“It is a necessary evil you have to go through,” said Dr. Robert Ogdee, obstetrician/gynecologist of Abilene Regional Medical Center.
But women may feel some relief when they understand the transition their bodies are going through physically and emotionally.
“What is happening is the ovaries are not producing any estrogen, so the brain is trying to tell the ovaries to kick in and produce more estrogen because they are not popping out an egg anymore,” Ogdee explained. “It is the quitting of ovulation every month that is the reason they do not pop out an egg or have a cycle, which is the true cause of menopause.”
Most women experience what are called perimenopausal symptoms, while some may be asymptomatic.
“Symptoms that get worse because the estrogen levels are dropping are decreased lubrication to the vagina causing pain during intercourse, pain with urination and having to go to the bathroom more frequently,” Ogdee said.
But women need to understand that the symptoms are temporary.
“It is a phase; it is not a permanent condition,” said Dr. Marjorie Gass, designate executive director of The North American Menopause Society.
It may help to understand exactly what menopause really means.
“By definition, menopause is one year without a period,” said Whitney Mascorro, obstetrician/gynecologist of Women’s Health Professionals at Hendrick Hospital.
For some, menopause is a natural process, whereas others experience surgical menopause from having their ovaries removed or go through menopause as a result of chemotherapy.
Those who experience early menopause should take extra precautions.
“It may pose a risk to your health, so you should pay particular attention to keeping your bones strong and doing things to prevent cardiovascular disease like living a healthy lifestyle, not getting overweight or excessively thin and not smoking,” Gass said.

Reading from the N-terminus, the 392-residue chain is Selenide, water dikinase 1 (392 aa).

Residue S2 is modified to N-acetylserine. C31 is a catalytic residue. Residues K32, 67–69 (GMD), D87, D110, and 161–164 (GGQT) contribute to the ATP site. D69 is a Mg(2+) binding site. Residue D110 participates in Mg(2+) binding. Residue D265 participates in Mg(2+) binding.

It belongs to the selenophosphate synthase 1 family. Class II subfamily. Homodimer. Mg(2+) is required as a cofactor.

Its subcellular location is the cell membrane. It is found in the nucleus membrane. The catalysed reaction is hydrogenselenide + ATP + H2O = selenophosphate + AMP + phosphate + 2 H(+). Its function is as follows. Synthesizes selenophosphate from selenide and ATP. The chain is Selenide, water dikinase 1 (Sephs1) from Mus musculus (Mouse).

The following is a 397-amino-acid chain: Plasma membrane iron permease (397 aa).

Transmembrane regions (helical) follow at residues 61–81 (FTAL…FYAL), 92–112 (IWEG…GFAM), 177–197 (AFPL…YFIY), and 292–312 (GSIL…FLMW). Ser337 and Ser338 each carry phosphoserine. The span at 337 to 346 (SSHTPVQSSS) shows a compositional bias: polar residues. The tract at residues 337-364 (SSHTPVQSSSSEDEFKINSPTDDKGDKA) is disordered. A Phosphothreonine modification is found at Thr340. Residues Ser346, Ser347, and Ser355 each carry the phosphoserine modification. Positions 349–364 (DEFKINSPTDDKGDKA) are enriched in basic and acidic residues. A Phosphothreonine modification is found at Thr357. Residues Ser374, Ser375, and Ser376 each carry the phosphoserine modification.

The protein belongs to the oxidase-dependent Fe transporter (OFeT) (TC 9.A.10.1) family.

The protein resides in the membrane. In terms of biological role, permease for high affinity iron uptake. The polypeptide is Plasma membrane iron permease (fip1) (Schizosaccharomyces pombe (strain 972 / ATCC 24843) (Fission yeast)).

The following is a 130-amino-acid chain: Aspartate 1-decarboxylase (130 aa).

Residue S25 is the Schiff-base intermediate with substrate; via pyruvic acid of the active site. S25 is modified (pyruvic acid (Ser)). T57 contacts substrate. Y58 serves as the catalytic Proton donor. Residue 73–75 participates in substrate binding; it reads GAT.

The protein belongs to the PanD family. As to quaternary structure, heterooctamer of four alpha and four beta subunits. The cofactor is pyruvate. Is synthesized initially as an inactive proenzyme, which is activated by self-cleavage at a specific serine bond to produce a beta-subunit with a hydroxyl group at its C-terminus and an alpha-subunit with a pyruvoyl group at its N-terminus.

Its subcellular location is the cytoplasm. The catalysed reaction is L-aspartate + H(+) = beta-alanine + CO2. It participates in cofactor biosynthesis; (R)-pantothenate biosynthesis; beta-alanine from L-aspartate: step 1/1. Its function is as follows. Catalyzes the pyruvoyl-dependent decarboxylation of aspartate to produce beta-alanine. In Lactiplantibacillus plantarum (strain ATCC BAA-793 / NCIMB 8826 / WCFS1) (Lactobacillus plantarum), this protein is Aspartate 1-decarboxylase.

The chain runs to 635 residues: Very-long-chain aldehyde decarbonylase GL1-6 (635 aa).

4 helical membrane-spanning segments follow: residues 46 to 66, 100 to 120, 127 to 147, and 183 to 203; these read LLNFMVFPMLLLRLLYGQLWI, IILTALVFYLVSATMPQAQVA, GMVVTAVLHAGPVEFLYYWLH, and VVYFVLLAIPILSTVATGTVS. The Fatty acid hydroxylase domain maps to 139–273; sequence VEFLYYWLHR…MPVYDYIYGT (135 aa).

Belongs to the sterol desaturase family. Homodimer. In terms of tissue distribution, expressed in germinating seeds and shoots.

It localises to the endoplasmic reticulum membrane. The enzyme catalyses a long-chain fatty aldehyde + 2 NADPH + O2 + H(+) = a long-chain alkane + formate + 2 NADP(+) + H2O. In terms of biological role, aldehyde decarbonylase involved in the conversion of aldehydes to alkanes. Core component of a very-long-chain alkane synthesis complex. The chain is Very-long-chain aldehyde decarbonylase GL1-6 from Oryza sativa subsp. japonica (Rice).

The good news is that the discomfort can be managed.
“The most effective way is with hormone replacement therapy, replacing the hormones that are being diminished at this period of time with estrogen and progesterone,” Mascorro said. “This can be in the form of a pill, patch, gel, cream or spray and ranges in strength.”
The intent is to keep these treatments short-lived. “The goal with symptom control is the smallest dose for the shortest time,” Mascorro said.
Other remedies may also be helpful in dealing with the effects of menopause.
“If you cannot take hormone replacement therapy, we will prescribe antidepressants,” Mascorro said. “There is also a certain blood pressure medication that helps 50 percent of the time.”
There are also prescriptions available that provide plant-based or equine-based estrogen.
Some women may turn to alternative sources of relief.
“Black cohosh, red clover and soy products are options,” Gass said. “Slow-paced respirations can be beneficial. One of the anti-seizure medications has been shown to have a beneficial effect on hot flashes.”
There are also some precautions women can take that do not involve medication.
“Some people have luck with exercising,” Gass said. “You can pay attention to triggers of hot flashes like alcohol and spicy foods. You should not wear clothing that fits snuggly around your neck because that is one of the areas that is most sensitive to the heat.”
Dressing in layers may also be helpful in dealing with hot flashes.
Some women feel better by trying to become more in tune to their bodies.
“You can monitor your follicle-stimulating hormone levels, luteinizing hormones and estradiol,” said Linda Roark, medical technologist at Any Lab Test Now. “There are quite a few tests you can have to determine if you are going through menopause.”
Caregivers also emphasize that women should try not to worry about the phase they’re going through.
“It helps to talk to friends, see what they are experiencing and maintain a sense of humor,” Gass said.
And women should not be afraid or shy about asking questions of their gynecologist.
“You have to become your own advocate,” Roark insisted.